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She Lover of Death

May 31, 2010

When Boris Akunin began the adventures of Erast Fandorin with The Winter Queen, he set out quite deliberately to write each novel in a different style. The second, Turkish Gambit, was an Ian Flemingesque spy story; the third, Leviathan, owed much to Agatha Christie. In speaking about his work he is astonishingly systematic: the Sister Pelagia novels (which have also been translated into English) are more ‘literary’ than Erast Fandorin, the Nicholas Fandorin novels less so. He has also undertaken a project to write a series of novels each of a different genre.

Admiration of this playfulness is probably a prerequisite of enjoyment. The reader should not expect a story in which we can safely identify with our protagonist until the mystery is solved. Fandorin does not even appear until we are more than seventy pages in, and then is only identified by the reader’s knowledge from previous volumes of his “slight stammer”, the “squat, solidly built Oriental” who follows him, and his Holmesian manner of deduction:

“You walked in without ringing or kn-knocking. So you must have come to see someone you know. That is one. You see strangers here but you don’t ask after the occupant of the flat. So you already know that he is dead. That is two…”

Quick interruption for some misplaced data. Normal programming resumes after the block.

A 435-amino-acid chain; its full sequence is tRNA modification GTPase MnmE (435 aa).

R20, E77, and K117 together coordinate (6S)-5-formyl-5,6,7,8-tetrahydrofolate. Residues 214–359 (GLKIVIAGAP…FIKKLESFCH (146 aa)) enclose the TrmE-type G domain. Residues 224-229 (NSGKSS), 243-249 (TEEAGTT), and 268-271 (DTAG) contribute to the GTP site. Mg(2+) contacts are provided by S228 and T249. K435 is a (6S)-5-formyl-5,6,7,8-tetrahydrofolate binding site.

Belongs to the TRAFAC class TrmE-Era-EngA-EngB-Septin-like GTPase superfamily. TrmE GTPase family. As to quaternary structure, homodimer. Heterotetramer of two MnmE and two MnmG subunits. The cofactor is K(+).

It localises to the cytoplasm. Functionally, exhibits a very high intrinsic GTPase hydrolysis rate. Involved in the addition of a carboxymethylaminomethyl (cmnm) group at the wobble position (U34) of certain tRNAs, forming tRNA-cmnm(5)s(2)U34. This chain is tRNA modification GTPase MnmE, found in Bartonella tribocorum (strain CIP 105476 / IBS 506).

Instead the centre of the narrative is a young girl, Masha Miranova, newly arrived in Moscow from the country in pursuit of her urban and (so she thinks) urbane lover, ‘Harlequin’. This is well-judged as it allows Akunin to present the city to us with all the detail of a new-comer’s eye. Also, we can be amused by Masha’s attempts to create a new personality for herself, often explicitly rewriting her diary:

“But, no, I mustn’t write like that…I am not writing for myself, but for art.”

Her tastes and attitudes are also changed to suit:

“She lounged on the downy mattress for a while, phoned down to the ground floor to have coffee sent up, and in celebration of her new sophisticated life, drank it without cream or sugar. It was bitter and unpalatable, but it was bohemian.”

Masha’s narrative is, however, not the only one: we also have a series of newspaper stories and the letters of a reluctant police informer. All three narrators are members of a suicide club in which they enrol under pseudonyms, making it initially unclear which members they are and adding to the general air of mystery. Playful allusions to Russian literature are common in Akunin’s work, and it seems likely that he intends to satirise the many despairing protagonists, “half in love with easeful Death”, that populate its pages. In fact, I would go further and suggests he takes pleasure in killing so many of them off, instead of allowing them to endlessly threaten their end. Of course, it soon turns out that not all of the deaths are suicide, and those that are have been subject to unnatural levels of encouragement.

She Lover of Death is more humorous (despite its dark subject matter) than many of the previous adventures, and features Fandorin largely in silhouette. It does, however, deliver one of the most tense and thrilling final chapters. Akunin claims he saw a gap in the Russian market: entertainment for educated readers. And that is exactly what these novels are.